10 June 2021
Ponte Rialto, Venice, signed and dated 1924, also further signed, titled, numbered "553" and dated on the reverse.
Oil on canvas, 75 by 102.5 cm.
Provenance: Private collection, USA.
Russian Sale, Bonhams London, 9 June 2008, lot 29.
Acquired at the above sale by the present owner.
Private collection, Switzerland.
Exhibited: Exposition Pierre Kontchalovsky, Chambre Syndicale de la Curiosité et des Beaux-Arts, Paris, 4–9 March 1925, No. 66, listed.
Literature: Exhibition catalogue, Pierre Kontchalovsky, Paris, Chambre Syndicale de la Curiosite et des Beaux-Arts, 1925, No. 66, listed as Ponte Rialto (Venise).
M. Naiman, P. P. Konchalovsky, Moscow, Sovetskii khudozhnik, 1967, p. 300, listed.
Petr Konchalovsky’s Ponte Rialto, Venice belongs to the famous cycle of six Venetian views painted in the autumn of 1924, heralding a new stage in his artistic career.
Venice came to be one of the most important destinations during Konchalovsky’s last Italian trip, which he embarked on with his family in the summer of 1924. Officially, the trip was connected with the Soviet Union’s participation in the Venice Biennale, where a whole wall of the Russian Pavilion was allocated to Konchalovsky’s works.
His first encounter with Venice in July coincided with all the hassle and visits occasioned by the exhibition, and did not make any lasting artistic impression on him. After a week he and his family left for Naples and Sorrento, where they stayed with Maxim Gorky (1869–1936), then spent a month in Rome. It was only in late November that Konchalovsky was back in Venice. His wife Olga Surikova (1878–1958) would recall that, when they returned, “winter had already set in… all the smart foreigners had departed, real Venetians wandered along the empty streets, and old men sat sipping their coffee in the little cafés, served by elderly waiters who resembled them.”
As he came to grips with the genius loci of Venice, Konchalovsky moved from street observations and sketches of the canals, cafés and homely corners that captivated him to the famous landmarks and sights. The series of paintings celebrated the views along the Grand Canal and the artist’s Ponte Rialto, Venice pays tribute to the most important and iconic Venetian landmarks.
Konchalovsky had visited Italy before the October Revolution, staying in Siena in 1912. But he derived something quite different from his 1924 trip. His Venice views were painted with an enthusiasm fired by contact with the masterpieces of the great Venetian artists like Tintoretto and Veronese, and bear the imprint of the Old Masters’ palette. They are also imbued with an amazing sense of freedom and a material immediacy of light and colour.
Although he depicts the Rialto Bridge on a grey, chilly winter’s day Konchalovsky endows the ancient canal banks, decaying houses and the bridge rearing up from the cold, turquoise-streaked water with a palpable materiality and inner light. Here, as in all his Venetian canvases, Konchalovsky chooses a low vantage point that enables him to capture not only the main bulk of the famous architectural landmark, but also a stretch of the embankment with fishermen huddled near the tall, red mooring posts, as well as a broad sweep of water covered with gondolas despite the gloomy emptiness of winter.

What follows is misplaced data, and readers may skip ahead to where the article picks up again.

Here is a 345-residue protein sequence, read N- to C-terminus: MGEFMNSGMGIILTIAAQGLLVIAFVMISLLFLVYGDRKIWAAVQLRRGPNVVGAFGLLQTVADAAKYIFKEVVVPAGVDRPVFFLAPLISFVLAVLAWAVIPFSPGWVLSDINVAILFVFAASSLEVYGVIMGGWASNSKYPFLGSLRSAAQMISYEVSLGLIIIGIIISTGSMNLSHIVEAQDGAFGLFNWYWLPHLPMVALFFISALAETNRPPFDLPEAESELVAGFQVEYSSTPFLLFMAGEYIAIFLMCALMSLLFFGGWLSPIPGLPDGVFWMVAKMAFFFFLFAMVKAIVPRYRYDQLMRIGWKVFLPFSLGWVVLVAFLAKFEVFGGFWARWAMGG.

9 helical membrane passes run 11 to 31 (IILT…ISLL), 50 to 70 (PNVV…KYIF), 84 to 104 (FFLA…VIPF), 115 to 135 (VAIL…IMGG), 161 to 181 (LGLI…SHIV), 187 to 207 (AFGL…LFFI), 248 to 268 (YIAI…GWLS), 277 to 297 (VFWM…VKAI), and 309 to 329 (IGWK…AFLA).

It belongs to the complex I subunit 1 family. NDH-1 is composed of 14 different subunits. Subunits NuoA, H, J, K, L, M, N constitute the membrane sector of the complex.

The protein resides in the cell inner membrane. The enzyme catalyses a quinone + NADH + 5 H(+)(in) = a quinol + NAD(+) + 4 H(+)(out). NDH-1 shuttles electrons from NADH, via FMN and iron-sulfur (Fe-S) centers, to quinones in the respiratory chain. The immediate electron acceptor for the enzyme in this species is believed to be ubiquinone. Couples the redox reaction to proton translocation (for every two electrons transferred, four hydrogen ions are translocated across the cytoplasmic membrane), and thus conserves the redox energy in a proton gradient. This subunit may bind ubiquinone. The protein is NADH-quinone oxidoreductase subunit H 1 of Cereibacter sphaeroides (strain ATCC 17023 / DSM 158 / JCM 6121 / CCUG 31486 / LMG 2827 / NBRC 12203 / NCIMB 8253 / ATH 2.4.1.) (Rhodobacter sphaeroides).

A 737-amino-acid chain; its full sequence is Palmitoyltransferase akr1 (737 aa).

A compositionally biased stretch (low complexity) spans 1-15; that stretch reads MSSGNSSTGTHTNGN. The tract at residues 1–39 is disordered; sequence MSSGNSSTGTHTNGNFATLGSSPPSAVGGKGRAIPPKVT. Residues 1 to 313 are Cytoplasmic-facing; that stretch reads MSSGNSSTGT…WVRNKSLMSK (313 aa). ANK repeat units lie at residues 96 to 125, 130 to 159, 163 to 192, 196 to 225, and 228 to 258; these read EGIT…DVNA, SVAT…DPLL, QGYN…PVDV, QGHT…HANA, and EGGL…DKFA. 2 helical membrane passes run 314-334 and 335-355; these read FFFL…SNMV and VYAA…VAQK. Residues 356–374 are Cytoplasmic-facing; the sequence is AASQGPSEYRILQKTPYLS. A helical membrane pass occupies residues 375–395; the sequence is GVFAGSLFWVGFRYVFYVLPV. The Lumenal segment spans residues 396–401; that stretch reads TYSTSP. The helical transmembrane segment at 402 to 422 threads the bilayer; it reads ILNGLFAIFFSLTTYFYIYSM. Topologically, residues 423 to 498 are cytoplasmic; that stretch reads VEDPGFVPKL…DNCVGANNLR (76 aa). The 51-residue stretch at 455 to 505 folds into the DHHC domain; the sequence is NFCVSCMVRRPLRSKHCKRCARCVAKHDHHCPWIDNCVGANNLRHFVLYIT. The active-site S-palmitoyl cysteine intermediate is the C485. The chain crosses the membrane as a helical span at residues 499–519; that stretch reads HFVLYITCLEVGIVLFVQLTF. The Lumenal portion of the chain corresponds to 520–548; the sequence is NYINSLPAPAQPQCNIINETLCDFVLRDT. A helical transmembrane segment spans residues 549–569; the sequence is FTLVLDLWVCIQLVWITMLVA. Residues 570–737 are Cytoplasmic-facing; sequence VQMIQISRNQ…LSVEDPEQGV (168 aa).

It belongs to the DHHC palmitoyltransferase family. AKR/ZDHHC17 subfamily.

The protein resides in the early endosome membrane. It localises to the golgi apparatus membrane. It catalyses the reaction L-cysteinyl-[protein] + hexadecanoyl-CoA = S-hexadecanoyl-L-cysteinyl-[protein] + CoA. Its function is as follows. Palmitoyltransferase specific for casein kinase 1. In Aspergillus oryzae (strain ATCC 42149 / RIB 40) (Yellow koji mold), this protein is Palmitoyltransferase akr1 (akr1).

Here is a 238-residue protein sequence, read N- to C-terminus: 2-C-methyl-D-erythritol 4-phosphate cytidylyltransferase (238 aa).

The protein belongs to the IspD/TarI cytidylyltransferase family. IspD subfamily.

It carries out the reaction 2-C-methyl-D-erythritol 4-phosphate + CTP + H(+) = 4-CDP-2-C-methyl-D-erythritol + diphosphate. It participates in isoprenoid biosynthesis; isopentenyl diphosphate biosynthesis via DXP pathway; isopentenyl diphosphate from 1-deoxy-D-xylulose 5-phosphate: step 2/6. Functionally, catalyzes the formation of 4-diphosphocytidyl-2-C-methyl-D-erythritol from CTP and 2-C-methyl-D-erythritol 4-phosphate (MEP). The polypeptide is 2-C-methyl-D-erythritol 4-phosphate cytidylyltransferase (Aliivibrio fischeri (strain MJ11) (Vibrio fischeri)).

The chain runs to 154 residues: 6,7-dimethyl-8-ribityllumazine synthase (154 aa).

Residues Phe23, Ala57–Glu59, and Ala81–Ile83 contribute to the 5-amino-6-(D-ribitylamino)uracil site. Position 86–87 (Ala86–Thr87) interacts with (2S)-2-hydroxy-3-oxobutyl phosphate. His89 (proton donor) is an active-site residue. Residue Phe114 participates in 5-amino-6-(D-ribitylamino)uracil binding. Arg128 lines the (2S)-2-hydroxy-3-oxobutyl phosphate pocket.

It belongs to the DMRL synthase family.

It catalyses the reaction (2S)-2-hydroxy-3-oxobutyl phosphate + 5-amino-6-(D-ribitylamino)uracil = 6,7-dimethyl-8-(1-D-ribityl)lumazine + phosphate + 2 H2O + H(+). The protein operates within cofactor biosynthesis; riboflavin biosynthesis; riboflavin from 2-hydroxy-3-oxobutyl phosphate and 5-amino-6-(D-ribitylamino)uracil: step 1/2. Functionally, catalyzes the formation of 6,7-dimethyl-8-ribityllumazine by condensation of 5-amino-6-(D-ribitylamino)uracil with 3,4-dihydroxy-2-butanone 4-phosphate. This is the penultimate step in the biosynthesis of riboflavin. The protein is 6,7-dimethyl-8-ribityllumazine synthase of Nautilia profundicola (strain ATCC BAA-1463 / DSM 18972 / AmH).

This landscape, with a rich range of colours typical of Konchalovsky’s Italian works of 1924, stands out because of its energetic composition: the light, cloudy-grey sky, the rippling waves and the massive, greyish-ochre stone features of the bridge and the buildings behind have coalesced to form a single, living image.
A sketch of this composition done in pencil on a large, wide sheet was shown at the Konchalovsky exhibitions held in 1929 and 1960.
Konchalovsky would later consider that his Venetian paintings were insufficiently analytical, lamenting that the euphoria generated by the mass of urban impressions had left him painting with feeling rather than reason.
“I was sad to leave Venice,” he admitted. “How many artists painted it in times gone by all had their own Venice, and all painted it correctly. How I regret that I was then in the grip of a bout of ‘thoughtless’ painting, and failed to set myself tasks of an analytical nature. Although we did not stay in Venice for long, I could still have captured at least a fragment of her soul.... Yes, it was a happy journey, full of joy. People liked all the works I brought back, and they were successful, but I am still dissatisfied with them. They would have been better if I had not been so captivated, to the point of total enslavement, by the perfect beauty of everything I saw. Admittedly, this ‘captivation’ gave my painting a new warmth and saturated it with emotion – but, whenever I painted, I was not completely in control of myself, and that, in my view, is bad for a painter.”
Yet his contemporaries, and above all their successors, see the chief merit of his Venetian paintings as residing in this “emotional captivation” and sensuality, which justifies the best paintings in the cycle, such as Ponte Rialto, Venice, being assigned to the culminating period of Konchalovsky’s career.
The present lot as listed in the 1925 exhibition catalogue
The present lot as listed in the M. Naiman publication
Verso of the present lot
Notes on symbols:
* Indicates 5% Import Duty Charge applies.
Ω Indicates 20% Import Duty Charge applies.
§ Indicates Artist's Resale Right applies.
† Indicates Standard VAT scheme applies, and the rate of 20% VAT will be charged on both hammer price and premium.